Peter Capaldi, Scottish actor, has been named the new Doctor, to replace Matt Smith when he leaves during the 50th Anniversary Special. Peter Capaldi is best remembered as Malcolm Tucker, the foul mouth enforcer for the Prime Minister as he deals with the Minister of Social Affairs on The Thick of It.
There is a sense of relief knowing who will take Matt Smith’s place, but there is also that thing that happens as we prepare for 11th’s death. The sense of loss and the unwillingness to accept someone new. Whether you’ve been watching for 50 years or 8, you’ve experienced the loss and regeneration of The Doctor. I grew up watching Doctor Who on PBS. I started with the Fourth Doctor, but I never saw him “die.” Occasionally, I would see the Third Doctor, and randomly Doctor Five, Number Six, or Number Seven. It wasn’t until I started watching in 2005 with Eccleston and saw him change to Tennant that I began to understand all the Whovians who are loud and vocal about not wanting to lose The Doctor they’ve grown used to. Now, when I re-watch Eccleston kiss Rose to absorb the power of the time vortex and see him change, there is a sense of excitement of the adventures about to happen: “The Family of Blood” two-parter, The Library, “Blink”, The Face of Bo, Dr. Yana. Before I knew what was in store, I cried at the loss of Eccleston and could not imagine another person taking his place as The Doctor. Even as I feel sad for Matt Smith’s exit, there is a level of excitement for the new Doctor, especially considering the caliber of actor that is Peter Capaldi.
In preparation for the outcry over Peter Capaldi being cast as the new Doctor, here are four reasons, gleaned from The Thick of It, that shows why Peter Capaldi would make a great Doctor.
1. Sense of Humor: The character of Malcolm Tucker is an angry ball of anger. As the Director of Communications, he is the enforcer for the Prime Minister as well as the “spin doctor” for all press communications when things go to… well, you get it. As that guy, when he delivers a funny line, he does so in such a straitlaced and understated way that the humor catches you off guard. In the first episode of season one, when he speaks to Abbott, the new Minister of Social Affairs, to tell him that the Prime Minister does indeed support the “Snooper Squad” idea, he uses Billy Joel’s “We Didn’t Start the Fire” to put the blame for the news mixup on Abbott, taking it off of himself. The delivery was so matter of fact that you almost miss he’s using song lyrics and find yourself laughing in spite of the uncomfortable situation. In the second episode, when Ollie Reeder, the junior policy advisor, demonstrates his knowledge of current events as opposed to Abbott who is oblivious to pop culture, Malcolm, having just been on a rant about Abbott’s cluelessness, says, “See, even he knows,” with a calmness that highlights that he has no respect for Ollie and that he can’t believe how clueless Abbott actually is. There is something about the way Peter Capaldi delivers his comedic lines that makes me excited to see this in use on behalf of the 12th.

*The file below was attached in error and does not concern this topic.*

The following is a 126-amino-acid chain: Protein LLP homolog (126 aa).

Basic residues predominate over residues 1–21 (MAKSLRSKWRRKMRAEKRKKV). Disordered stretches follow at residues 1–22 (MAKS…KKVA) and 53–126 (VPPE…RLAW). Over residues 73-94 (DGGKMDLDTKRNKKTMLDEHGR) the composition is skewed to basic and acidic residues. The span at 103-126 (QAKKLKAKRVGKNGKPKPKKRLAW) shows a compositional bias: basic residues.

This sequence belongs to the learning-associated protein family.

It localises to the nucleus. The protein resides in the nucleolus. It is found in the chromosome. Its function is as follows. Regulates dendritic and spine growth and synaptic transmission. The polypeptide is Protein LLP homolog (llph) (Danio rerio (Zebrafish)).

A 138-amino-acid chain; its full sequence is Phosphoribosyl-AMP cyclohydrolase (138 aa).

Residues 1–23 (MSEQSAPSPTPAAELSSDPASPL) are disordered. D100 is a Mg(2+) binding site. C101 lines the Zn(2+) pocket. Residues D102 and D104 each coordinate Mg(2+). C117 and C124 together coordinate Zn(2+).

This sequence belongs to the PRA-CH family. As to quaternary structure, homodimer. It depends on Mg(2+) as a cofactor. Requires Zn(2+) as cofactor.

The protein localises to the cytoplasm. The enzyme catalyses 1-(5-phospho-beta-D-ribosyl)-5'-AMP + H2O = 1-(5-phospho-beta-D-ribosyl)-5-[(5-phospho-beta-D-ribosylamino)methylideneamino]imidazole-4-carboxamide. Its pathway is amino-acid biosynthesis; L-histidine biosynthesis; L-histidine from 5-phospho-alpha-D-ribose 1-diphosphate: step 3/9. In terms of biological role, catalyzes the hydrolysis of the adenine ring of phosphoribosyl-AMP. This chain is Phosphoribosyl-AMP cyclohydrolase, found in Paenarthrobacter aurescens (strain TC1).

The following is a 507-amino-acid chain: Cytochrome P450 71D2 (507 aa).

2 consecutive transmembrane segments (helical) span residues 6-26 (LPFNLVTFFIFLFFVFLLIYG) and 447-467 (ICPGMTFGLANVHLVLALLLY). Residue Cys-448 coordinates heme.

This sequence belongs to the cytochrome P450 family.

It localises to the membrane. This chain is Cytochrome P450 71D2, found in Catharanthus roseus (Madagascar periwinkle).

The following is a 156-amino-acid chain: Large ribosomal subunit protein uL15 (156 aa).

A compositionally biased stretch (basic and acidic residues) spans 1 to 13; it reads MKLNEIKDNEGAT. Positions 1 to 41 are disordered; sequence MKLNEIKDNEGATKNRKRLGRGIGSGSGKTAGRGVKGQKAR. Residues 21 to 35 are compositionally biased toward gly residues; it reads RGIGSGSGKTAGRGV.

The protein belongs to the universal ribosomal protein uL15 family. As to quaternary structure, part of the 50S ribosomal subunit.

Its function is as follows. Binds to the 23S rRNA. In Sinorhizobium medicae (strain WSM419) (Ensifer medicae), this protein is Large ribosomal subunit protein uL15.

2. Fierceness – In season one, episode one, when Malcolm talks to Angela Heaney after she has threatened to write an expose on the “day of spin” for the Snooper Squad debacle, he seems quite reasonable even as he spends every breath cursing and threatening her with the end of her career if she did so. It’s the quiet fierceness that I miss from Tennant. Matt Smith always seemed a little sad when he was threatening. His clownishness underscored his threats, and we haven’t felt the need to tremble since he threatened a sky full of aliens before the Pandorica opened. Both Eccleston and Tennant were good at causing that transition from genial to intensely, dangerously angry. It was the kind of anger I imagine could drain the blood from your face and make your heart drop to your stomach. In every episode during season 1, the anger Peter Capaldi could bring to the character, but also the sense of control he had over his expressions and his actions in the role, is something I look forward to seeing when he plays the new Doctor.
3. Age – While we’ve been worrying about how much younger each successive Doctor has gotten, with Matt Smith being the youngest yet, there was something about him that was aged. There was a look on his face in the most worrying moments as if the fate of the world was constantly on his shoulders. That being said, seeing John Hurt as The Doctor was exciting – almost like getting back to William Hartnell and maybe signaling a clue about the role John Hurt will play in the 5oth. I am hoping the mystery of Hurt will follow through with Peter Capaldi as the new Doctor.
4. Watch how he runs – In the last episode of season 1, Malcolm Tucker has to stop an interview Angela Heaney is having with Hugh Abbott. He runs across the city of London to stop it, of course in his characteristic, foul-mouthed fashion. In the first episode of season 2, Malcolm Tucker hears that one of the stories he thought was bringing someone down was being reported without the corruption angle. He runs from the tv station back to Number 10 to get his people to help make the non-story the story and hide the corruption. If there’s one things we need to know, we need to know we have a Doctor who can run.
We’ve trusted Stephen Moffatt to take over for Russell Davies and we have gotten some great stories, great characters, and great adventures. Even as those of us who felt cheated by Tennant’s death got used to and began to love Matt Smith, those who started with Matt Smith are about to feel our pain, and we empathize. Those of us who have been watching Doctor Who for years know that, despite feeling that slight twinge at not knowing what to expect, getting to know the new Doctor will be a great adventure. Welcome, Peter Capaldi, from an excited Whonatic!